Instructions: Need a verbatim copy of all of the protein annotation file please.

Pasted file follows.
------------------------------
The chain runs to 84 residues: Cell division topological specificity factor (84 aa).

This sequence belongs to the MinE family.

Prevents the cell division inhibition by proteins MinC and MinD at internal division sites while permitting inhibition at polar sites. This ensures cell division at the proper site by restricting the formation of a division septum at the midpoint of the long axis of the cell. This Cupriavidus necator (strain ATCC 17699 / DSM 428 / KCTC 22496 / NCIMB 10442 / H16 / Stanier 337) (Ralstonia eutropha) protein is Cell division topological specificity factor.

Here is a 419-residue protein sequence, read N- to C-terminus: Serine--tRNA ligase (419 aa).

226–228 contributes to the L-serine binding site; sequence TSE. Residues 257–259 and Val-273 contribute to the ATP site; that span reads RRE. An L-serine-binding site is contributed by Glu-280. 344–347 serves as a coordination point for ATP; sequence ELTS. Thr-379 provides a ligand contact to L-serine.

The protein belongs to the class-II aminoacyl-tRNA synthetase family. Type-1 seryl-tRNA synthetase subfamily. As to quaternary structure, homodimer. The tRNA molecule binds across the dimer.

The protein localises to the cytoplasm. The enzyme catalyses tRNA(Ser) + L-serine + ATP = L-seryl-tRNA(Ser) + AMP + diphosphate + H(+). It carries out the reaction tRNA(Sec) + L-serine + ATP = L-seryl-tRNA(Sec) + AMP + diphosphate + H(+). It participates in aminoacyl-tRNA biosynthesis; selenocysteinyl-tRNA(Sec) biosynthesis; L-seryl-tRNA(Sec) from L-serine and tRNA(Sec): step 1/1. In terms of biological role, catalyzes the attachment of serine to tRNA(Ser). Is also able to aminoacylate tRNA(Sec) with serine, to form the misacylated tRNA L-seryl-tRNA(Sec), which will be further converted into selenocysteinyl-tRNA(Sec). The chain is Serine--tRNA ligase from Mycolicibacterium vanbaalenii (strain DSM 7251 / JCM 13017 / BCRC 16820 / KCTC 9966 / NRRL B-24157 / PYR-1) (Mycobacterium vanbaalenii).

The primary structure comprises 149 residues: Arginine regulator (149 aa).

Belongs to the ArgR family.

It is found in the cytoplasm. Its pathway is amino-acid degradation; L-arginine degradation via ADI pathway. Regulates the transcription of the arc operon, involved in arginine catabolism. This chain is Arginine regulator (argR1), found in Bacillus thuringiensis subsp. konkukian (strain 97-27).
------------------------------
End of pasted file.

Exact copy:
The chain runs to 84 residues: Cell division topological specificity factor (84 aa).

This sequence belongs to the MinE family.

Prevents the cell division inhibition by proteins MinC and MinD at internal division sites while permitting inhibition at polar sites. This ensures cell division at the proper site by restricting the formation of a division septum at the midpoint of the long axis of the cell. This Cupriavidus necator (strain ATCC 17699 / DSM 428 / KCTC 22496 / NCIMB 10442 / H16 / Stanier 337) (Ralstonia eutropha) protein is Cell division topological specificity factor.

Here is a 419-residue protein sequence, read N- to C-terminus: Serine--tRNA ligase (419 aa).

226–228 contributes to the L-serine binding site; sequence TSE. Residues 257–259 and Val-273 contribute to the ATP site; that span reads RRE. An L-serine-binding site is contributed by Glu-280. 344–347 serves as a coordination point for ATP; sequence ELTS. Thr-379 provides a ligand contact to L-serine.

The protein belongs to the class-II aminoacyl-tRNA synthetase family. Type-1 seryl-tRNA synthetase subfamily. As to quaternary structure, homodimer. The tRNA molecule binds across the dimer.

The protein localises to the cytoplasm. The enzyme catalyses tRNA(Ser) + L-serine + ATP = L-seryl-tRNA(Ser) + AMP + diphosphate + H(+). It carries out the reaction tRNA(Sec) + L-serine + ATP = L-seryl-tRNA(Sec) + AMP + diphosphate + H(+). It participates in aminoacyl-tRNA biosynthesis; selenocysteinyl-tRNA(Sec) biosynthesis; L-seryl-tRNA(Sec) from L-serine and tRNA(Sec): step 1/1. In terms of biological role, catalyzes the attachment of serine to tRNA(Ser). Is also able to aminoacylate tRNA(Sec) with serine, to form the misacylated tRNA L-seryl-tRNA(Sec), which will be further converted into selenocysteinyl-tRNA(Sec). The chain is Serine--tRNA ligase from Mycolicibacterium vanbaalenii (strain DSM 7251 / JCM 13017 / BCRC 16820 / KCTC 9966 / NRRL B-24157 / PYR-1) (Mycobacterium vanbaalenii).

The primary structure comprises 149 residues: Arginine regulator (149 aa).

Belongs to the ArgR family.

It is found in the cytoplasm. Its pathway is amino-acid degradation; L-arginine degradation via ADI pathway. Regulates the transcription of the arc operon, involved in arginine catabolism. This chain is Arginine regulator (argR1), found in Bacillus thuringiensis subsp. konkukian (strain 97-27).